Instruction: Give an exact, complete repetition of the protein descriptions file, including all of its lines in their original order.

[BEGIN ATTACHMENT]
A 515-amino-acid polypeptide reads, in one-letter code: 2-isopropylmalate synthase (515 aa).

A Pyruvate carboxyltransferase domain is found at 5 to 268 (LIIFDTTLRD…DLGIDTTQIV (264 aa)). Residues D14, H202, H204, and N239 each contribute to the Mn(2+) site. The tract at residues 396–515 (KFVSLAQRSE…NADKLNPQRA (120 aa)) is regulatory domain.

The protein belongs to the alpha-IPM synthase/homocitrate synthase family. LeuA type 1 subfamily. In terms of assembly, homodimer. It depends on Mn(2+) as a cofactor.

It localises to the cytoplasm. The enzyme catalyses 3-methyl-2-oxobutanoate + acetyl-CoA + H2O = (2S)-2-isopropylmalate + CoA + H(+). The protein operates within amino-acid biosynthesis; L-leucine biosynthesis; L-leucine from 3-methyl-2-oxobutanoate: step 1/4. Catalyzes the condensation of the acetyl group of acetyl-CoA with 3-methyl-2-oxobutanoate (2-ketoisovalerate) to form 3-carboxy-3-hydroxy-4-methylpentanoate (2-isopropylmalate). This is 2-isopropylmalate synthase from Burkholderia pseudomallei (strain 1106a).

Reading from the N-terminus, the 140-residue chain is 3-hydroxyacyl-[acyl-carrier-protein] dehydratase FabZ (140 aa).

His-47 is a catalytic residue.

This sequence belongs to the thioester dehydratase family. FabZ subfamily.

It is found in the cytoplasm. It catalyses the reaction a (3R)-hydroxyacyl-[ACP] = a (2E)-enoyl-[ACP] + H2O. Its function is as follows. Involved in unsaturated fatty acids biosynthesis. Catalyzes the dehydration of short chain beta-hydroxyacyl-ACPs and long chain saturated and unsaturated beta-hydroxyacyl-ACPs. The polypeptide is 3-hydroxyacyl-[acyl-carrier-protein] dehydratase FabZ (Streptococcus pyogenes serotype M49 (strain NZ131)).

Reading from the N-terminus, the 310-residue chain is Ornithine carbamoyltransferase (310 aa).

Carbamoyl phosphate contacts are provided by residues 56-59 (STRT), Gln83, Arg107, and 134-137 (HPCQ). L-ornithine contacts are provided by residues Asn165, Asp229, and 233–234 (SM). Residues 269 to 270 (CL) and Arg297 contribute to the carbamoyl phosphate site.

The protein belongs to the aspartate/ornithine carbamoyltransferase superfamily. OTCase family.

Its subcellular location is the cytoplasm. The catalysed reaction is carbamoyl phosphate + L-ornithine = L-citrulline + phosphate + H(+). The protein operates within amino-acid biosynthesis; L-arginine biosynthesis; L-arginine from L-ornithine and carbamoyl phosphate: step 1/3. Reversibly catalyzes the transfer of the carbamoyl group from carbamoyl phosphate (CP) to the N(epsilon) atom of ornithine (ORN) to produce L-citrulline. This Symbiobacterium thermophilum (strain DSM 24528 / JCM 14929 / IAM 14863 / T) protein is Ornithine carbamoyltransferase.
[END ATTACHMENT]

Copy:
A 515-amino-acid polypeptide reads, in one-letter code: 2-isopropylmalate synthase (515 aa).

A Pyruvate carboxyltransferase domain is found at 5 to 268 (LIIFDTTLRD…DLGIDTTQIV (264 aa)). Residues D14, H202, H204, and N239 each contribute to the Mn(2+) site. The tract at residues 396–515 (KFVSLAQRSE…NADKLNPQRA (120 aa)) is regulatory domain.

The protein belongs to the alpha-IPM synthase/homocitrate synthase family. LeuA type 1 subfamily. In terms of assembly, homodimer. It depends on Mn(2+) as a cofactor.

It localises to the cytoplasm. The enzyme catalyses 3-methyl-2-oxobutanoate + acetyl-CoA + H2O = (2S)-2-isopropylmalate + CoA + H(+). The protein operates within amino-acid biosynthesis; L-leucine biosynthesis; L-leucine from 3-methyl-2-oxobutanoate: step 1/4. Catalyzes the condensation of the acetyl group of acetyl-CoA with 3-methyl-2-oxobutanoate (2-ketoisovalerate) to form 3-carboxy-3-hydroxy-4-methylpentanoate (2-isopropylmalate). This is 2-isopropylmalate synthase from Burkholderia pseudomallei (strain 1106a).

Reading from the N-terminus, the 140-residue chain is 3-hydroxyacyl-[acyl-carrier-protein] dehydratase FabZ (140 aa).

His-47 is a catalytic residue.

This sequence belongs to the thioester dehydratase family. FabZ subfamily.

It is found in the cytoplasm. It catalyses the reaction a (3R)-hydroxyacyl-[ACP] = a (2E)-enoyl-[ACP] + H2O. Its function is as follows. Involved in unsaturated fatty acids biosynthesis. Catalyzes the dehydration of short chain beta-hydroxyacyl-ACPs and long chain saturated and unsaturated beta-hydroxyacyl-ACPs. The polypeptide is 3-hydroxyacyl-[acyl-carrier-protein] dehydratase FabZ (Streptococcus pyogenes serotype M49 (strain NZ131)).

Reading from the N-terminus, the 310-residue chain is Ornithine carbamoyltransferase (310 aa).

Carbamoyl phosphate contacts are provided by residues 56-59 (STRT), Gln83, Arg107, and 134-137 (HPCQ). L-ornithine contacts are provided by residues Asn165, Asp229, and 233–234 (SM). Residues 269 to 270 (CL) and Arg297 contribute to the carbamoyl phosphate site.

The protein belongs to the aspartate/ornithine carbamoyltransferase superfamily. OTCase family.

Its subcellular location is the cytoplasm. The catalysed reaction is carbamoyl phosphate + L-ornithine = L-citrulline + phosphate + H(+). The protein operates within amino-acid biosynthesis; L-arginine biosynthesis; L-arginine from L-ornithine and carbamoyl phosphate: step 1/3. Reversibly catalyzes the transfer of the carbamoyl group from carbamoyl phosphate (CP) to the N(epsilon) atom of ornithine (ORN) to produce L-citrulline. This Symbiobacterium thermophilum (strain DSM 24528 / JCM 14929 / IAM 14863 / T) protein is Ornithine carbamoyltransferase.